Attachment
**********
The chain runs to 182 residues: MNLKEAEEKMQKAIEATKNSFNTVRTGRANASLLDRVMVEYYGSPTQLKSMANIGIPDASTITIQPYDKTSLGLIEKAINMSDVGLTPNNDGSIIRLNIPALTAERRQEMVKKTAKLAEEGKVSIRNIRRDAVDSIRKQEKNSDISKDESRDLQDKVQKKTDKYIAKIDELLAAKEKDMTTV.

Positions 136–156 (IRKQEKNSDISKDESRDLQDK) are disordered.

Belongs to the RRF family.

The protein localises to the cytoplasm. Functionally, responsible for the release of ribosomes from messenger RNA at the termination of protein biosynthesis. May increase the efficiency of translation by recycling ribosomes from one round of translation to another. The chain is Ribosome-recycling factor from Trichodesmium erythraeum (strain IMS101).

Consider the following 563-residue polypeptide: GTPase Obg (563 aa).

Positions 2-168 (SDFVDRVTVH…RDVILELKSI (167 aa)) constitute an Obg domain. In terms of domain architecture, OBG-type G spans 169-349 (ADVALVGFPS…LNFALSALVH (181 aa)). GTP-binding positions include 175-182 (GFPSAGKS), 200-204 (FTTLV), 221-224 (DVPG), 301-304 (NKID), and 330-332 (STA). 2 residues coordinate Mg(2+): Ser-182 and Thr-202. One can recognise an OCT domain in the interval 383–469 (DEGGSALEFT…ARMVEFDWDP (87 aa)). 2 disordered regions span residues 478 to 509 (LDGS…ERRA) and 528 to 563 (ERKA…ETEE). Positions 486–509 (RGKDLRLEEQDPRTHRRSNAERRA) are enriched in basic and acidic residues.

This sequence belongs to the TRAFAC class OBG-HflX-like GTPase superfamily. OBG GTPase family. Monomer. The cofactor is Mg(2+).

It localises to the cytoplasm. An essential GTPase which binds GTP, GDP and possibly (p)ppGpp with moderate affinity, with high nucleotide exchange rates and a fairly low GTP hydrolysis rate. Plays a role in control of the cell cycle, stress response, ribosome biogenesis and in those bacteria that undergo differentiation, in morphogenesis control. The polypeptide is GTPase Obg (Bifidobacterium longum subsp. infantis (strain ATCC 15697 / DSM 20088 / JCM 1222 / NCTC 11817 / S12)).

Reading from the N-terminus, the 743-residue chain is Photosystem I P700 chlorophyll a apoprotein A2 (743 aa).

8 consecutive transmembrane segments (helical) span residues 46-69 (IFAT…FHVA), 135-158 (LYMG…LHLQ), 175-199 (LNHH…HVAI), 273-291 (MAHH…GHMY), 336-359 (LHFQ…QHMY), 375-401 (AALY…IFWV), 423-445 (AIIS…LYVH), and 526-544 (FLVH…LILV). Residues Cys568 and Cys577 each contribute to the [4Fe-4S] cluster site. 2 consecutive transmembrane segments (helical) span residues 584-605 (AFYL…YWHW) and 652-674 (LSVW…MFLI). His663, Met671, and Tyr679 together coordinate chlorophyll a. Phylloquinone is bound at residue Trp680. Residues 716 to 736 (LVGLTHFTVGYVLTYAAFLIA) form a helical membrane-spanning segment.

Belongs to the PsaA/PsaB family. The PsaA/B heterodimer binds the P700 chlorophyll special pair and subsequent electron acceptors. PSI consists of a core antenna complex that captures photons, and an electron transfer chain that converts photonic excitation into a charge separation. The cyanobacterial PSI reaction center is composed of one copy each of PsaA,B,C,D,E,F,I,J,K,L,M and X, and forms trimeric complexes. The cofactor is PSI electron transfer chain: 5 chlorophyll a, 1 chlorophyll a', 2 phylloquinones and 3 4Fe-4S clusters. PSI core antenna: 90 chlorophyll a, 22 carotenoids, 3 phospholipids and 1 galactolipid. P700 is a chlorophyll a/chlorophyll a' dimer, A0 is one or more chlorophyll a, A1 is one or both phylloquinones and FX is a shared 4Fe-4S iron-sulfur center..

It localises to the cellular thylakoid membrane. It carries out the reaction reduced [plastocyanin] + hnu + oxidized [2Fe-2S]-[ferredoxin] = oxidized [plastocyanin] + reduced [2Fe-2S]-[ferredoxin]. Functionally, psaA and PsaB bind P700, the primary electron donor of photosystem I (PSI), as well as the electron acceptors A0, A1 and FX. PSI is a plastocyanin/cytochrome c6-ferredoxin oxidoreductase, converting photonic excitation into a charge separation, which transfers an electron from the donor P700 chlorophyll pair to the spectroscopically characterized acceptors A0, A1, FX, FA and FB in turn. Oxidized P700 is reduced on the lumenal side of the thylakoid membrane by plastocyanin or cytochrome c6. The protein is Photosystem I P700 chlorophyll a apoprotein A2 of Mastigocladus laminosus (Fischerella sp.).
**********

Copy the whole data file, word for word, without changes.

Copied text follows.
The chain runs to 182 residues: MNLKEAEEKMQKAIEATKNSFNTVRTGRANASLLDRVMVEYYGSPTQLKSMANIGIPDASTITIQPYDKTSLGLIEKAINMSDVGLTPNNDGSIIRLNIPALTAERRQEMVKKTAKLAEEGKVSIRNIRRDAVDSIRKQEKNSDISKDESRDLQDKVQKKTDKYIAKIDELLAAKEKDMTTV.

Positions 136–156 (IRKQEKNSDISKDESRDLQDK) are disordered.

Belongs to the RRF family.

The protein localises to the cytoplasm. Functionally, responsible for the release of ribosomes from messenger RNA at the termination of protein biosynthesis. May increase the efficiency of translation by recycling ribosomes from one round of translation to another. The chain is Ribosome-recycling factor from Trichodesmium erythraeum (strain IMS101).

Consider the following 563-residue polypeptide: GTPase Obg (563 aa).

Positions 2-168 (SDFVDRVTVH…RDVILELKSI (167 aa)) constitute an Obg domain. In terms of domain architecture, OBG-type G spans 169-349 (ADVALVGFPS…LNFALSALVH (181 aa)). GTP-binding positions include 175-182 (GFPSAGKS), 200-204 (FTTLV), 221-224 (DVPG), 301-304 (NKID), and 330-332 (STA). 2 residues coordinate Mg(2+): Ser-182 and Thr-202. One can recognise an OCT domain in the interval 383–469 (DEGGSALEFT…ARMVEFDWDP (87 aa)). 2 disordered regions span residues 478 to 509 (LDGS…ERRA) and 528 to 563 (ERKA…ETEE). Positions 486–509 (RGKDLRLEEQDPRTHRRSNAERRA) are enriched in basic and acidic residues.

This sequence belongs to the TRAFAC class OBG-HflX-like GTPase superfamily. OBG GTPase family. Monomer. The cofactor is Mg(2+).

It localises to the cytoplasm. An essential GTPase which binds GTP, GDP and possibly (p)ppGpp with moderate affinity, with high nucleotide exchange rates and a fairly low GTP hydrolysis rate. Plays a role in control of the cell cycle, stress response, ribosome biogenesis and in those bacteria that undergo differentiation, in morphogenesis control. The polypeptide is GTPase Obg (Bifidobacterium longum subsp. infantis (strain ATCC 15697 / DSM 20088 / JCM 1222 / NCTC 11817 / S12)).

Reading from the N-terminus, the 743-residue chain is Photosystem I P700 chlorophyll a apoprotein A2 (743 aa).

8 consecutive transmembrane segments (helical) span residues 46-69 (IFAT…FHVA), 135-158 (LYMG…LHLQ), 175-199 (LNHH…HVAI), 273-291 (MAHH…GHMY), 336-359 (LHFQ…QHMY), 375-401 (AALY…IFWV), 423-445 (AIIS…LYVH), and 526-544 (FLVH…LILV). Residues Cys568 and Cys577 each contribute to the [4Fe-4S] cluster site. 2 consecutive transmembrane segments (helical) span residues 584-605 (AFYL…YWHW) and 652-674 (LSVW…MFLI). His663, Met671, and Tyr679 together coordinate chlorophyll a. Phylloquinone is bound at residue Trp680. Residues 716 to 736 (LVGLTHFTVGYVLTYAAFLIA) form a helical membrane-spanning segment.

Belongs to the PsaA/PsaB family. The PsaA/B heterodimer binds the P700 chlorophyll special pair and subsequent electron acceptors. PSI consists of a core antenna complex that captures photons, and an electron transfer chain that converts photonic excitation into a charge separation. The cyanobacterial PSI reaction center is composed of one copy each of PsaA,B,C,D,E,F,I,J,K,L,M and X, and forms trimeric complexes. The cofactor is PSI electron transfer chain: 5 chlorophyll a, 1 chlorophyll a', 2 phylloquinones and 3 4Fe-4S clusters. PSI core antenna: 90 chlorophyll a, 22 carotenoids, 3 phospholipids and 1 galactolipid. P700 is a chlorophyll a/chlorophyll a' dimer, A0 is one or more chlorophyll a, A1 is one or both phylloquinones and FX is a shared 4Fe-4S iron-sulfur center..

It localises to the cellular thylakoid membrane. It carries out the reaction reduced [plastocyanin] + hnu + oxidized [2Fe-2S]-[ferredoxin] = oxidized [plastocyanin] + reduced [2Fe-2S]-[ferredoxin]. Functionally, psaA and PsaB bind P700, the primary electron donor of photosystem I (PSI), as well as the electron acceptors A0, A1 and FX. PSI is a plastocyanin/cytochrome c6-ferredoxin oxidoreductase, converting photonic excitation into a charge separation, which transfers an electron from the donor P700 chlorophyll pair to the spectroscopically characterized acceptors A0, A1, FX, FA and FB in turn. Oxidized P700 is reduced on the lumenal side of the thylakoid membrane by plastocyanin or cytochrome c6. The protein is Photosystem I P700 chlorophyll a apoprotein A2 of Mastigocladus laminosus (Fischerella sp.).